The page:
Net present value (NPV) analyses are used to compare investment alternatives that occur over multiple years. Present Value requires that all quantifiable benefits and costs are brought back to current day dollar values, so that various alternatives can be compared directly.
The amount of money which would need to be invested at a commercial interest rate at the beginning of the period of debt repayments such that, with accumulated interest, it would be just adequate to meet all the payments as they fall due.
This is a common financial concept, and a critical component of Minnesota's C-BED tariff, which basically reflects the idea that having a given amount of money today is more valuable than receiving the same amount of money in the future. C-BED requires utilities to determine the net present value of their rate schedule using the standard discount factor that they apply to their other business decisions. That means calculating the expected payments over the life of the contract and applying the discount to find the net present value of the series of payments. The net present value is then divided by the total energy produced over the 20 years, resulting in the “net present value rate” – the present value of every kilowatt-hour the project will produce over its lifetime. C-BED requires that the utility establish a tariff that provides for a rate schedule resulting in a net present value rate of up to 2.7 cents per kilowatt-hour.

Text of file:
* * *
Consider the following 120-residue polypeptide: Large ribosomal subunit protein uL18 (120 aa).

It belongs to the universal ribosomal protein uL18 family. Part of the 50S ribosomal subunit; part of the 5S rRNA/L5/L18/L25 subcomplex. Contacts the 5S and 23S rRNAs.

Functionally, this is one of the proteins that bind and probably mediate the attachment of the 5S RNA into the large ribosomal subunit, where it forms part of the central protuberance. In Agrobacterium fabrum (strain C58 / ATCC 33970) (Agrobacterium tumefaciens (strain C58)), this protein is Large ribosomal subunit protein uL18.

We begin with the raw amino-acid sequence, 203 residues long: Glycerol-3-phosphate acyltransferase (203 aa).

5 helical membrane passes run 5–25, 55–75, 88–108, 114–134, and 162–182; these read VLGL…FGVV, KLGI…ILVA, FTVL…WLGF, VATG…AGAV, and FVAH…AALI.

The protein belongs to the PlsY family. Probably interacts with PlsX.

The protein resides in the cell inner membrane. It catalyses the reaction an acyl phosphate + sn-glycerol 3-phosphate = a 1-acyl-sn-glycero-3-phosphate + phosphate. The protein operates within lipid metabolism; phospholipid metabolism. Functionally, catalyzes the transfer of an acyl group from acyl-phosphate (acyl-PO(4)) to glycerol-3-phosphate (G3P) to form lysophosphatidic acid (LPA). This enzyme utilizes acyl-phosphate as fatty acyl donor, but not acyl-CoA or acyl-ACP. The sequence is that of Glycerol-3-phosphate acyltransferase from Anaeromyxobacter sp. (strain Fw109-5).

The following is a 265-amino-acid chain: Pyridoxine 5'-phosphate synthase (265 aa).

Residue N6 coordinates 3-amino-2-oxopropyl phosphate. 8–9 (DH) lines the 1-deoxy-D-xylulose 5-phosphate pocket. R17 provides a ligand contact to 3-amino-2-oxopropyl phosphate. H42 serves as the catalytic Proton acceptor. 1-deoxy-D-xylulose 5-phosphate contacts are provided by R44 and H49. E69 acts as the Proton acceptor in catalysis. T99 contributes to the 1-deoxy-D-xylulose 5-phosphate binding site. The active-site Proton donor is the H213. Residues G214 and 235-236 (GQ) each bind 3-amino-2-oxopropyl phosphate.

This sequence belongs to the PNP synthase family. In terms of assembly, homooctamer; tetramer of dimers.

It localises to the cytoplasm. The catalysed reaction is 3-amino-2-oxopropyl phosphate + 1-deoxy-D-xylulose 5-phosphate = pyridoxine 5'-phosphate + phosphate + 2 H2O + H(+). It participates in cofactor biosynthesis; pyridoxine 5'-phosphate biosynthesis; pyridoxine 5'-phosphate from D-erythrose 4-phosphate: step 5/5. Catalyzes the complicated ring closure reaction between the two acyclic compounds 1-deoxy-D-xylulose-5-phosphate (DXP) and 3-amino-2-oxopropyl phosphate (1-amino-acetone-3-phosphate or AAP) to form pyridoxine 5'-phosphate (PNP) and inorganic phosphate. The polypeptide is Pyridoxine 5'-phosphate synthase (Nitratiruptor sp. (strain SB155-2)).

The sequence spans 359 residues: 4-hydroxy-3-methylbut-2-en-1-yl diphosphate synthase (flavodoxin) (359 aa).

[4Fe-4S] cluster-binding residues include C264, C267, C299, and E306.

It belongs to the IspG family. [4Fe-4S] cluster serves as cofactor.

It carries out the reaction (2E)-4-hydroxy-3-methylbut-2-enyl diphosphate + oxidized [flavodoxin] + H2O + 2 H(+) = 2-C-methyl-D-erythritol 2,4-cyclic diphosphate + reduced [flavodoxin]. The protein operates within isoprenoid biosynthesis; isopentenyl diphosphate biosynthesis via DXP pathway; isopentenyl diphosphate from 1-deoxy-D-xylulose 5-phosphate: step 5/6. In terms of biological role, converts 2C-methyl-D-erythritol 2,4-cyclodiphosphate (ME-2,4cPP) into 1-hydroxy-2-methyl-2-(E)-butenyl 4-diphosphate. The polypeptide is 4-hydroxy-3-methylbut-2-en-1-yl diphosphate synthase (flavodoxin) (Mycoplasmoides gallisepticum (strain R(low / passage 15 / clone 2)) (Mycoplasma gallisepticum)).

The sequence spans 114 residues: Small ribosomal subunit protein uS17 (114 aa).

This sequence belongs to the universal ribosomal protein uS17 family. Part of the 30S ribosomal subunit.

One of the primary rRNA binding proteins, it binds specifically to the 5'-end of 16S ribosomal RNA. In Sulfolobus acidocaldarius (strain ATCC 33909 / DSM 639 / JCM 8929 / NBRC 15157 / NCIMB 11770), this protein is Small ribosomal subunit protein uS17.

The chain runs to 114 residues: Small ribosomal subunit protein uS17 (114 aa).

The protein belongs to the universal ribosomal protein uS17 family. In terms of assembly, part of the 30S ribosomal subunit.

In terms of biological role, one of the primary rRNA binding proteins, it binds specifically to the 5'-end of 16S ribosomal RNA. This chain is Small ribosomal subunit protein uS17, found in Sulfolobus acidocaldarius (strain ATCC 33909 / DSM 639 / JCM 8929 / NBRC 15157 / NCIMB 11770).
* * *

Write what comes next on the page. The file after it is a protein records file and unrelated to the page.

An investment evaluation method in which all cash outflows and inflows during the life of the investment are discounted with a discount rate (usually a required rate of return or the current market rate for a similar investment of the same duration).
This is a measure of the overall value of a stream of payments over time. The NPV represents the amount that would need to be invested at a commercial interest rate at the beginning of the payment period, such that, with accumulated interest, it would be adequate to meet all payments as they became due.
The present value of an investment's projected income less the present value of the investment's projected expenses. The net present value also takes into account estimated proceeds from a future sale. For more information, see the "Real Estate Investment Analysis Tools" article in the "Real Estate Investing" section.
is a method used in evaluating investments, whereby the net present value of all cash outflows (such as the cost of the investment) and cash inflows (returns) is calculated using a given discount rate, usually REQUIRED RATE OF RETURN. An investment is acceptable if the NPV is positive. In capital budgeting, the discount rate used is called the HURDLE RATE and is usually equal to the INCREMENTAL COST OF CAPITAL.
The difference between the present value of capital outlays and the present value of all future cash flow benefits. If positive, it reflects a return on capital; if negative, not all capital has been returned. It is expressed as a dollar amount.
The difference between the present value of the expected cash inflows from an investment and the amount of the investment outlay; an investment is acceptable if the net present value is equal to or greater than zero.